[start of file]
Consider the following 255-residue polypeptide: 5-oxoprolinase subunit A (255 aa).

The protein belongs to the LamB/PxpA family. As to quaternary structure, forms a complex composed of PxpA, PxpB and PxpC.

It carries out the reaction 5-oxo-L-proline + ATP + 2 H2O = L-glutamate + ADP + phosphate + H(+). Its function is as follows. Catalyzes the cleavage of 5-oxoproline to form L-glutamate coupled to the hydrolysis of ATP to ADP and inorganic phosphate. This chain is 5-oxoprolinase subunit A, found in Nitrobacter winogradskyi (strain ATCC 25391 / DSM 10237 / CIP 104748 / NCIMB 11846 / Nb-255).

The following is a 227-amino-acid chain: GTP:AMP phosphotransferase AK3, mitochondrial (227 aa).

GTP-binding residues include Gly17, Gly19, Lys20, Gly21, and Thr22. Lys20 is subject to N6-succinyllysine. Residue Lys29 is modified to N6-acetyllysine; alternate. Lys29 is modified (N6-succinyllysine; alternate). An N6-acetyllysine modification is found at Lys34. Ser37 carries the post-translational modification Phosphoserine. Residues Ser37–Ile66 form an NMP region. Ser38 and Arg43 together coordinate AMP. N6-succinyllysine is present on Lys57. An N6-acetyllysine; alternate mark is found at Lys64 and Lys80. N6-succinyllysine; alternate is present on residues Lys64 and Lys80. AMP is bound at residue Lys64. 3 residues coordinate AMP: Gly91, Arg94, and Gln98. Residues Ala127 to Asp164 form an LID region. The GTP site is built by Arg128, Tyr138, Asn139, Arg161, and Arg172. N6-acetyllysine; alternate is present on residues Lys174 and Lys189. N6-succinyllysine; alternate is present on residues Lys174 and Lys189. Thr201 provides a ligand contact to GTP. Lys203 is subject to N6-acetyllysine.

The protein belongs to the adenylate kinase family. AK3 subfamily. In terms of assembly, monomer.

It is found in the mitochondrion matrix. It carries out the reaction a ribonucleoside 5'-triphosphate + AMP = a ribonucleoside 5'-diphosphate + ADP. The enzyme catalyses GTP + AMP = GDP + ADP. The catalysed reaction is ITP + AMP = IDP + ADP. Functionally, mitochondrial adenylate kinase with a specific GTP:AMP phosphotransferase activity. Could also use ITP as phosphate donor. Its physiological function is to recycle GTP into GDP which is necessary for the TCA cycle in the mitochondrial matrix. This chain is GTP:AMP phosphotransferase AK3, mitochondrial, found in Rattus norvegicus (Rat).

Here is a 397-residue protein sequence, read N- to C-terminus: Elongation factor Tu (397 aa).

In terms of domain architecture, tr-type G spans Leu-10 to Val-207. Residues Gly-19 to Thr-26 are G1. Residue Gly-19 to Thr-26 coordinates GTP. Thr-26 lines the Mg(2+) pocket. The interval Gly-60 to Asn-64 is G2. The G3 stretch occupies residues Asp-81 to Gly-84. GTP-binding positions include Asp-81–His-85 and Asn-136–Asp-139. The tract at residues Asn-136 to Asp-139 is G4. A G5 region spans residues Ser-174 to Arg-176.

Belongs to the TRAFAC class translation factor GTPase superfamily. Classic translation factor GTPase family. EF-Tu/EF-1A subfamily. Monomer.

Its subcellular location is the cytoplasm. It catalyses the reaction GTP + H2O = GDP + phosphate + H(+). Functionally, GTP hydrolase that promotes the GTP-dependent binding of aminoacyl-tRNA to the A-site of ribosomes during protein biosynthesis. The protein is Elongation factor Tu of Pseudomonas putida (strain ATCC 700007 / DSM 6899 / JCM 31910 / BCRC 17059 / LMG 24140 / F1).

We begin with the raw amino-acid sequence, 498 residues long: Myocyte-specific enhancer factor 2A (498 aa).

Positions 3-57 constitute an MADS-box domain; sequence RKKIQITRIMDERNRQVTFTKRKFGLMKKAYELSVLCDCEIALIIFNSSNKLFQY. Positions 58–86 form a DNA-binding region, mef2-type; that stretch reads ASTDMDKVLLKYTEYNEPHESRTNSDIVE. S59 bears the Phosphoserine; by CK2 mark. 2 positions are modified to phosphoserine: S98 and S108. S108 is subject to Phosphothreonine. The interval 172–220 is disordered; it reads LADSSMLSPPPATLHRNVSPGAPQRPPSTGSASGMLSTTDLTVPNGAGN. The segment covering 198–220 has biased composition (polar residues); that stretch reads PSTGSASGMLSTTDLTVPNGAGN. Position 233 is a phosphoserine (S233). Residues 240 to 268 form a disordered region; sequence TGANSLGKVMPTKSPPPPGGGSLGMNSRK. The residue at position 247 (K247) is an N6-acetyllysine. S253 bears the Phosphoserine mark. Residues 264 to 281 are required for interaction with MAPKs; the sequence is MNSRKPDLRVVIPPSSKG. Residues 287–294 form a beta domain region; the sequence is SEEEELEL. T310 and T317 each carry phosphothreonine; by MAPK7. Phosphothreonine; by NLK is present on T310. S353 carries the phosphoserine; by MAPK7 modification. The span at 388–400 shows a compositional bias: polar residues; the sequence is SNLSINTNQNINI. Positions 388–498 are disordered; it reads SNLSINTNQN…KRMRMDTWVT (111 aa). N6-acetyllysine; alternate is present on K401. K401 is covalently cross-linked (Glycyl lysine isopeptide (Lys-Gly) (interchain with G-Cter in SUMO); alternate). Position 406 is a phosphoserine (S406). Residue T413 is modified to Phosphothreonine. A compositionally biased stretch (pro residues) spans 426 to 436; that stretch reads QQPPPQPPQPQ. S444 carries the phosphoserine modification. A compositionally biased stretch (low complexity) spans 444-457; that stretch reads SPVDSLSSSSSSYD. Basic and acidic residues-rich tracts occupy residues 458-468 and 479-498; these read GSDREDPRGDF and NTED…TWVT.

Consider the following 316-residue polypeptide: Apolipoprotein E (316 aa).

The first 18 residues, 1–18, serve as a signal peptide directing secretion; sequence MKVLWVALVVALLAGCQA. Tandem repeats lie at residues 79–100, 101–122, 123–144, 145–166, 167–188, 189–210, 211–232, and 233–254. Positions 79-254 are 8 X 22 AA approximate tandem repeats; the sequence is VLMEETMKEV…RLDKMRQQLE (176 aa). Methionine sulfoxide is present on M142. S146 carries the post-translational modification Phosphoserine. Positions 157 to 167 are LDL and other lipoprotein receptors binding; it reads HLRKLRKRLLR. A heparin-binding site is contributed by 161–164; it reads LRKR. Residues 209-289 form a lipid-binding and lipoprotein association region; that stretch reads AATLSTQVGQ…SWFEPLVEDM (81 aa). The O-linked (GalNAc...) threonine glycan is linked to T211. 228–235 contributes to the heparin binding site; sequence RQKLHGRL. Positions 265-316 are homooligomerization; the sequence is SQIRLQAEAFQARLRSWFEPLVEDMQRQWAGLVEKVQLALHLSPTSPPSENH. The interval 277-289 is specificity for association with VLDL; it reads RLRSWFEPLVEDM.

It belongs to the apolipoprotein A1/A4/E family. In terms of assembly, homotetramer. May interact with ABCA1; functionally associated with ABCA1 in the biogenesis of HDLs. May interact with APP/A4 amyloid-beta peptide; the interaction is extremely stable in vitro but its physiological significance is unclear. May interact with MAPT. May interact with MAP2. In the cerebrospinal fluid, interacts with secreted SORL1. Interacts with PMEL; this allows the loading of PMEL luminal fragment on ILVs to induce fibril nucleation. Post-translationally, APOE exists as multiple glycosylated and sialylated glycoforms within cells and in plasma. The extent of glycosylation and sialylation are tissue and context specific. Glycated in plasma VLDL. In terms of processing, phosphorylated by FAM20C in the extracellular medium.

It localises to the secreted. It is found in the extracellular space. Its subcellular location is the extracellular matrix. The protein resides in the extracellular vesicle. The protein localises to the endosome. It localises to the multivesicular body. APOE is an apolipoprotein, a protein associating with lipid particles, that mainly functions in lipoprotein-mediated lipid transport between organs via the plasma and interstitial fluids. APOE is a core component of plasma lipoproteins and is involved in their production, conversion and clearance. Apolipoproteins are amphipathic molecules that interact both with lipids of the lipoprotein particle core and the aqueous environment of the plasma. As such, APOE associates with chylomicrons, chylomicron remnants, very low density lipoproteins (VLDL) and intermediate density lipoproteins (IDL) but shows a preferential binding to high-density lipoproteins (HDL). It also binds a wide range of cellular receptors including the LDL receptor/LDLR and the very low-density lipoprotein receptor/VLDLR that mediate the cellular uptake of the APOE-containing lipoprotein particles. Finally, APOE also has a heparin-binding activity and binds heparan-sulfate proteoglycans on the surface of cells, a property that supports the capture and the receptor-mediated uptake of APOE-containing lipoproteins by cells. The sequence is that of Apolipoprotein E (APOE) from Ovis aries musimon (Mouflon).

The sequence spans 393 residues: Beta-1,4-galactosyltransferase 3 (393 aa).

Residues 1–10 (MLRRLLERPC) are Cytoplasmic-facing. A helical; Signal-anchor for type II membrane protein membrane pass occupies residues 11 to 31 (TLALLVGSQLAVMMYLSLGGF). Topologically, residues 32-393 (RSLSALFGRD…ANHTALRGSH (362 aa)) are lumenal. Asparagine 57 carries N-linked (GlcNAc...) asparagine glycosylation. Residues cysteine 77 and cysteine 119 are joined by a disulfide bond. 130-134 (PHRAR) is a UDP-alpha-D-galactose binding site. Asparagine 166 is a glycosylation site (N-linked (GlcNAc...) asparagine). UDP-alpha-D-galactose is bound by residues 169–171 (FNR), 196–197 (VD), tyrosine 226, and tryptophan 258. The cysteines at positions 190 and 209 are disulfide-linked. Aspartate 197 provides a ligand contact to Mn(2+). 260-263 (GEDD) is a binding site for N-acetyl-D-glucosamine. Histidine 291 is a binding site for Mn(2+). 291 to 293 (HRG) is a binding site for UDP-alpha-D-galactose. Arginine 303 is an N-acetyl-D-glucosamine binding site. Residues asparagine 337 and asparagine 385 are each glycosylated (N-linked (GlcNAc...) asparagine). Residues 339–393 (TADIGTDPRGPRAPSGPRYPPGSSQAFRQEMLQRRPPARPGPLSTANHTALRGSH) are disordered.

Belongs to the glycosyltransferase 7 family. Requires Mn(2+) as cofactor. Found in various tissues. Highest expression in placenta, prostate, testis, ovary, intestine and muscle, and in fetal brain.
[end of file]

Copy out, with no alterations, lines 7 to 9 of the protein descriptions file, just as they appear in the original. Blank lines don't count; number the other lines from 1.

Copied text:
It is found in the mitochondrion matrix. It carries out the reaction a ribonucleoside 5'-triphosphate + AMP = a ribonucleoside 5'-diphosphate + ADP. The enzyme catalyses GTP + AMP = GDP + ADP. The catalysed reaction is ITP + AMP = IDP + ADP. Functionally, mitochondrial adenylate kinase with a specific GTP:AMP phosphotransferase activity. Could also use ITP as phosphate donor. Its physiological function is to recycle GTP into GDP which is necessary for the TCA cycle in the mitochondrial matrix. This chain is GTP:AMP phosphotransferase AK3, mitochondrial, found in Rattus norvegicus (Rat).

Here is a 397-residue protein sequence, read N- to C-terminus: Elongation factor Tu (397 aa).

In terms of domain architecture, tr-type G spans Leu-10 to Val-207. Residues Gly-19 to Thr-26 are G1. Residue Gly-19 to Thr-26 coordinates GTP. Thr-26 lines the Mg(2+) pocket. The interval Gly-60 to Asn-64 is G2. The G3 stretch occupies residues Asp-81 to Gly-84. GTP-binding positions include Asp-81–His-85 and Asn-136–Asp-139. The tract at residues Asn-136 to Asp-139 is G4. A G5 region spans residues Ser-174 to Arg-176.